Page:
'Star Trek: Discovery': Why does the Federation get to decide what's legal and what isn't in the 32nd Century?
Considering that the Federation was dissolved, and lost, for over a hundred years, there's no reason why they should still be calling the shots
Spoilers for 'Star Trek: Discovery' Season 3 Episode 8 'The Sanctuary'
Over a hundred years ago, the Burn destroyed all warp-capable ships in the galaxy. The United Federation of Planets was no more. The Federation itself became something of a distant myth, a mark of the past's failure, a warning to future generations. It wasn't just that the Federation was unable to help planets under their care — the people themselves had lost all faith in the organization, and even founding members chose to leave it. So why is it that they somehow believe they can still call the shots, in a universe that's moved on from them?
In the latest episode of 'Star Trek: Discovery', Saru (Doug Jones) gets into a bit of a legal discussion with the leader of the 'criminal' syndicate, the Emerald Chain — Osyrra (Janet Kidder). Janet wanted an Andorian that was on the Discovery's ship, but Saru cites a number of laws that would prevent the Chain from taking him. This begs the question, however — who decides what's legal and what isn't, in the future? For laws to apply from planet to planet, there needs to be a unifying body — or at the very least, a treaty — that lets a general umbrella of law hang over the universe.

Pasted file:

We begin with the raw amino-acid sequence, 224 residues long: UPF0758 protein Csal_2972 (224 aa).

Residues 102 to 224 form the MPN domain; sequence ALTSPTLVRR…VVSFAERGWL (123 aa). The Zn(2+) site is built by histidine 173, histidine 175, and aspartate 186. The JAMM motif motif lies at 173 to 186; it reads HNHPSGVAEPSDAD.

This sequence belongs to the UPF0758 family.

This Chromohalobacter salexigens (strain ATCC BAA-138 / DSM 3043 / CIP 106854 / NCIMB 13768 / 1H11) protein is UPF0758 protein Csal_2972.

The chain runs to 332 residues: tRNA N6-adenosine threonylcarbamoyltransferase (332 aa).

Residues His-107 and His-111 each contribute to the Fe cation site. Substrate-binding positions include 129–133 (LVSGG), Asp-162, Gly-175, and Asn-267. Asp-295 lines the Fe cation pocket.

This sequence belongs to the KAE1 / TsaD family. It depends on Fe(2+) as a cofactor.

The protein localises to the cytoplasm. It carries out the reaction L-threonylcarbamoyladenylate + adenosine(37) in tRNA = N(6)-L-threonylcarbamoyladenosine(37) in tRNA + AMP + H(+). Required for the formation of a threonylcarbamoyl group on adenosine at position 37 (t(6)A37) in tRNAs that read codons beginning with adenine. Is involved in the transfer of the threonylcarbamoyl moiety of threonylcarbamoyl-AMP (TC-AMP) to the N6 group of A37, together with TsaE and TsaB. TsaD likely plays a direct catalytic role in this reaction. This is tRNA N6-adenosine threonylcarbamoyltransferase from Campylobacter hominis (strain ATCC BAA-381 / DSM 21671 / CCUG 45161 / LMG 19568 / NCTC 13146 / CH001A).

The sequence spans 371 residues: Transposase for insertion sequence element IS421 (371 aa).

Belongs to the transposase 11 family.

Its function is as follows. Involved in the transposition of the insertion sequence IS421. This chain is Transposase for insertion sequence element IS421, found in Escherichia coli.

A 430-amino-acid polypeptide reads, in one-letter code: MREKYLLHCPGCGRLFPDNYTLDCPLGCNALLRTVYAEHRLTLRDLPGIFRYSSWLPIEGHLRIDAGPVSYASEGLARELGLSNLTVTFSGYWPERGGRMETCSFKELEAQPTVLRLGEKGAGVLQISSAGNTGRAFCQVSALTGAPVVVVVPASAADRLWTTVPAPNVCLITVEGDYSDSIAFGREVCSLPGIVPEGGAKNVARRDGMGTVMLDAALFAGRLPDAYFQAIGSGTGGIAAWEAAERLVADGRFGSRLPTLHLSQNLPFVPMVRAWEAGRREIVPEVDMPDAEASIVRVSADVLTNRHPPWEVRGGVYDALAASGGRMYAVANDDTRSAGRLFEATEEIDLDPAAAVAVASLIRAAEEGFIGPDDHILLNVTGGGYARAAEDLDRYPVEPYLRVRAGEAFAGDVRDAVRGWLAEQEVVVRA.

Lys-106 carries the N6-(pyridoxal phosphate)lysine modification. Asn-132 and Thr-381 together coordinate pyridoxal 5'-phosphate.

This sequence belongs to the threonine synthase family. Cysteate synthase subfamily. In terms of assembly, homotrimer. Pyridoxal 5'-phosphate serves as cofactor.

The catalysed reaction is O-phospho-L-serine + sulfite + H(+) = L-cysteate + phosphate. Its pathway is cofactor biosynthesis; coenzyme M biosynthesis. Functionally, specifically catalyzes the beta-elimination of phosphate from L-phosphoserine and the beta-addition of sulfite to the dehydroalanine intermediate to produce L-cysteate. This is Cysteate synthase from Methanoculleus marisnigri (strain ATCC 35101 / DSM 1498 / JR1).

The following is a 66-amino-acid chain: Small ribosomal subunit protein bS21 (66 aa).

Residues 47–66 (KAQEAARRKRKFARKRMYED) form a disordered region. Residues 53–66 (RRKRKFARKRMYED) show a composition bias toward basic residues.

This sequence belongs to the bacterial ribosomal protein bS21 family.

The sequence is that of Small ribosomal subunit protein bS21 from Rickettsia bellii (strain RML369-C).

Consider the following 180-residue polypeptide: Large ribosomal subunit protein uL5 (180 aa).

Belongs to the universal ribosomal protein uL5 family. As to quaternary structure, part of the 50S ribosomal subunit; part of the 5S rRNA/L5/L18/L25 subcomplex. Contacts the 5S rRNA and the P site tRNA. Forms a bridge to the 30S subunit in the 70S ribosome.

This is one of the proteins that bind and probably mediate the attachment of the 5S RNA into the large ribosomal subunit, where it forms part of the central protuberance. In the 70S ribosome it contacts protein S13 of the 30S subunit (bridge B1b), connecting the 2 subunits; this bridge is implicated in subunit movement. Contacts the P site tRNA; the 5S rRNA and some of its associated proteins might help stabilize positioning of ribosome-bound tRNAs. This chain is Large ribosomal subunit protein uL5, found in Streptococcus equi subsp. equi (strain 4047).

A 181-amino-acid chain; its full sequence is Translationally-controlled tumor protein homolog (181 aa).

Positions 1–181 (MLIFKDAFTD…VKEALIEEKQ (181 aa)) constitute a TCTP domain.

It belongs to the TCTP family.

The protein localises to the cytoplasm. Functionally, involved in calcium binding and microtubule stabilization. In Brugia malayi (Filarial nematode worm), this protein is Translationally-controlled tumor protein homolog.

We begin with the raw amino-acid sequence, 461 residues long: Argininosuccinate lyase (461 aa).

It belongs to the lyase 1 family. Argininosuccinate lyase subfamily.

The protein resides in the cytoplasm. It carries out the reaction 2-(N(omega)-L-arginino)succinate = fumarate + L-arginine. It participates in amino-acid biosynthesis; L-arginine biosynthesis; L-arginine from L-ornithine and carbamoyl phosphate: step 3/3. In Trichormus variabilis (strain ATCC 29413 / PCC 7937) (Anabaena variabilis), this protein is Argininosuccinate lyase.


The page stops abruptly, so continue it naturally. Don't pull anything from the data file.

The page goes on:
Since the Burn, no such law really exists beyond the handful of planets still under the Federation's care. The Federation has no authority. While slavery is wrong and exploitative enterprises such as the Emerald Chain ought to be opposed at every turn, legally speaking they have as much legitimacy as the Federation does. In fact, given that the Emerald Chain has a formal allyship with the Kwejian people, the Discovery has even less of a leg to stand on. Yes, the Federation once set legal standards throughout the universe, but they're a small cluster of desperate planets now. It's a little like if Britain attempted to decide policy in, say, South America.
This flaw in the Discovery's thinking is further underlined by the fact that the Discovery chooses not to fire on an Emerald Chain ship, but somehow assume that if they attack from another vessel, it's somehow okay. They talk about how the pilot Keyla Detmer (Emily Coutts) will be reprimanded for "going rogue" as if the Emerald Chain cares about the reprimands of Starfleet. The Emerald Chain has no higher authority to appeal to, and there are no courts that Starfleet can hide behind to get off on, on a technicality — and this is exactly why the Emerald Chain is now at war with the Federation.
The Federation is trapped in an archaic way of thinking — the crew of the Discovery even more so. They're not the galaxy's authority on what's right, and what's wrong — and the longer they keep acting like they are, the sooner the Federation will be wiped out by those who are sick of having to listen to them.
The next episode of 'Star Trek: Discovery' airs December 10, on CBS All Access.